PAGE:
There is a churchquake shaking up the church as we know it- the New Apostolic Reformation. C. Peter Wagner turns his prophetic analysis on this move of God that is changing the very face of Christianity. Wagner begins with an insightful analysis of the decline of denominationalism. It is devastating. Denominations look to contextual factors for their decline, sociological factors that the church cannot control; whereas Wagner attributes their decline to seven institutional factors well within their control to deal with. Thus, rather than playing victim to the world around it, the church needs to look within itself for the cause of its decline in both numbers and influence.

Wagner believes that we live in a day that calls for new wineskins, that God is doing a new work, using new forms, to promulgate the gospel in the world today. Unlike the Protestant Reformation of the 16th century, the new Apostolic Reformation is not so much a reformation of faith, but of practice. Thus Wagner states that the current reformation is not so much against corruption and apostasy as it is against irrelevance. For those who may get hung up on Wagner's use of the word- Apostolic, a more palatable term for evangelicals to use to describe this move of God is post-denominational Christianity.

Of course using the term- Apostolic, is a cause of concern among many evangelicals and Wagner goes to great length to define his terms. Wagner sees three nuances that apply to the New Apostolic Reformation. 1. New Testament Christianity. Wagner notes that the reformers of the 16th century used the term apostolic to affirm their doctrine of sola scriptura. Wagner believes that the new apostolic churches reflect more closely the New Testament style in terms of ministry than traditional churches. 2. Priority Outreach to Pre-Christian Populations. Wagner notes that the root for the word apostle means- the sent ones. Thus, apostolic churches focus on reaching non-Christian populations and are driven to make them disciples of Christ. 3. The third and most controversial characteristic of the New Apostolic Reformation is the recognition of the gift and office of apostle in the church today.

Wagner defines the spiritual gift of an apostle as follows: The gift of apostle is the special ability that God gives to certain members of the body of Christ to assume and exercise general leadership over a number of churches with extraordinary authority in spiritual matters that is spontaneously recognized and appreciated by these churches. Wagner sees the failure of denominations to recognize the gifts of apostles and prophets, while at the same time, recognizing the gifts of pastor, teacher and evangelist having more to do with entrenched ecclesiastical traditions than biblical exegesis.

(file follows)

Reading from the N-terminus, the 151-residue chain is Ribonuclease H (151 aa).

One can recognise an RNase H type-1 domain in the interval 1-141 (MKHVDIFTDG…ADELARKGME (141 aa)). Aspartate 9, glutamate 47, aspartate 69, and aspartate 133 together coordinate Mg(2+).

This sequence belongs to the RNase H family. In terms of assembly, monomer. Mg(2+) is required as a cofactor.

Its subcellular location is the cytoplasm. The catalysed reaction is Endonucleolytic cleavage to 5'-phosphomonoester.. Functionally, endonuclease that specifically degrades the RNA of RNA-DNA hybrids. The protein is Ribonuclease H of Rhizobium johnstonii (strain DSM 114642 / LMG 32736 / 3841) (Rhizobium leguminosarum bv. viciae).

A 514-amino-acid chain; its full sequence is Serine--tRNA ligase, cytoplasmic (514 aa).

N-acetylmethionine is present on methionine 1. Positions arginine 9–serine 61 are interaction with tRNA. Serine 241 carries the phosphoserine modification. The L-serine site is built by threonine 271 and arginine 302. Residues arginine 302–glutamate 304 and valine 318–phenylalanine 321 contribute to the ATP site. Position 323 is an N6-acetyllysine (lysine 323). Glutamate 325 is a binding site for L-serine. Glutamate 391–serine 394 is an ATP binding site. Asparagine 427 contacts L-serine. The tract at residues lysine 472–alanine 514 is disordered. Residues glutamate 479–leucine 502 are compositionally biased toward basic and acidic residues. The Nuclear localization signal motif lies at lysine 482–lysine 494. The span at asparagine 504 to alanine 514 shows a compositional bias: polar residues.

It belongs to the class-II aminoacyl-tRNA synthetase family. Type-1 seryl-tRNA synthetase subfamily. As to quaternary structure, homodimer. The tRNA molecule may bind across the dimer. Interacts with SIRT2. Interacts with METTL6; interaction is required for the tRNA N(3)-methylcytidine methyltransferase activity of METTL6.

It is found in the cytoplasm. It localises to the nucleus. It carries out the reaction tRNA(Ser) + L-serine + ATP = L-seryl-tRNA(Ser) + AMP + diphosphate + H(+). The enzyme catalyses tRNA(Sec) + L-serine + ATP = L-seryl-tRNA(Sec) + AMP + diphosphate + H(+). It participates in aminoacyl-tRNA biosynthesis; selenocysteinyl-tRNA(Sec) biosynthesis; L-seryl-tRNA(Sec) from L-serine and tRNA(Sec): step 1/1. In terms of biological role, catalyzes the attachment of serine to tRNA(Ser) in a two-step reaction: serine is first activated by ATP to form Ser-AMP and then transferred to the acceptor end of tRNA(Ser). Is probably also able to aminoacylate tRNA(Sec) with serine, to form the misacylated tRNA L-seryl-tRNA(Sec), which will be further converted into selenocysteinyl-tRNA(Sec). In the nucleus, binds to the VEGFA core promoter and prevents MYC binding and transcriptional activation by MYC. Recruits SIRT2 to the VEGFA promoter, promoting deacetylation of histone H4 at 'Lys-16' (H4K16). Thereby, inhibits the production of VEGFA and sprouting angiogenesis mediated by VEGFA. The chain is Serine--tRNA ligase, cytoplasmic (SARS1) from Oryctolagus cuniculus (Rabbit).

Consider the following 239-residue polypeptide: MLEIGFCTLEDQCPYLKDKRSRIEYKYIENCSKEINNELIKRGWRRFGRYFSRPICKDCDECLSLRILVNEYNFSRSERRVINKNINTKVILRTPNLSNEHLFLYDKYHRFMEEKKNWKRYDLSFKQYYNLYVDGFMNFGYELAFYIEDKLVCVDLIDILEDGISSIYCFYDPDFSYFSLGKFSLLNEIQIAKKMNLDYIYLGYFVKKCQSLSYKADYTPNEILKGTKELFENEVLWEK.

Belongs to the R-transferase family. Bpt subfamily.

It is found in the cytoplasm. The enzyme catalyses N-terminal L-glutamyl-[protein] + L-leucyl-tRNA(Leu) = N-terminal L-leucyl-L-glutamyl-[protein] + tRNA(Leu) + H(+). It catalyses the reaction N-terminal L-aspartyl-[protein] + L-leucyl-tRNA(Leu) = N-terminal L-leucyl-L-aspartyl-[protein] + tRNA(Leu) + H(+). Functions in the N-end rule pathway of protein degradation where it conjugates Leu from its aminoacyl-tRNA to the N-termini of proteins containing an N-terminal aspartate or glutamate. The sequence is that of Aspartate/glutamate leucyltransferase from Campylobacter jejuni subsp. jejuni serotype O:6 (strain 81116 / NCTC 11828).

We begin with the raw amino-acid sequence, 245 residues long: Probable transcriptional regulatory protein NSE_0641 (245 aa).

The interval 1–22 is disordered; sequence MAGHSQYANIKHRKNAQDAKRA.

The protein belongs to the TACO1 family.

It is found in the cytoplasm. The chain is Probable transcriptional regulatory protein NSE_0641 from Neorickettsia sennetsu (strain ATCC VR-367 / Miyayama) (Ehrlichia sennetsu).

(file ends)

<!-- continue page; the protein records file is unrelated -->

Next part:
Whether you are intrigued by the new Apostolic Reformation or see it as a cause of concern, you ought to read this book. Wagner presents in in-depth, sound biblical argument for his thesis, while at the same time recognizing the weaknesses and faults of the New Apostolic Movement.

The Church as an Autocracy or dispenser of Christian Love?  Apr 5, 2003
In summarising chapter one it is clear that Wagner requires the reader to accept a number of his assertions as givens without critical analysis. If the underlying premise is not accepted then the reader will have difficulty accepting the rest of the book. However there are significant points he raises which allow the reader to ask some difficult and painful questions of the church in the 21sr century.
In chapter 2 he spends some time explaining how he came to the use of the term as opposed to 60 possible names and essentially pads his book out a bit with some of the rejected definitions. Three important nuances of the term apostolic" are discussed. These include the reformation use of the term to affirm the doctrine of sola scriptura, early Pentecostal use to define the restoration of apostolic faith after 18 centuries of apostasy. The second nuance relates to the evangelical priority of these congregations. The third relates to the gift and office of apostle. The use of the word "nuance" is interesting in that its definition is that of association only. It is not a strong term but subtle. One needs to ask if Wagner is drawing a long bow here to further develop his argument that the new apostolic churches are based on the doctrine of sola scriptura, restoration of apostolic faith and the office of apostle?
In chapter 3 Wagner presents factual information which is interesting and informative with the expectation that the reader will accept what he is saying as a fait accomplit. There is another view and very rarely does he allude to this such as Tony Campolo's view that denominationalism has a future.
In chapter 4 he aims to have the reader accept the idea that the pastor is like a managing director or CEO with spiritual authority delegated by the Holy Spirit to the extent that Wagner's own pastor has sole discretion for the expenditure of 65% of the church budget of $5 million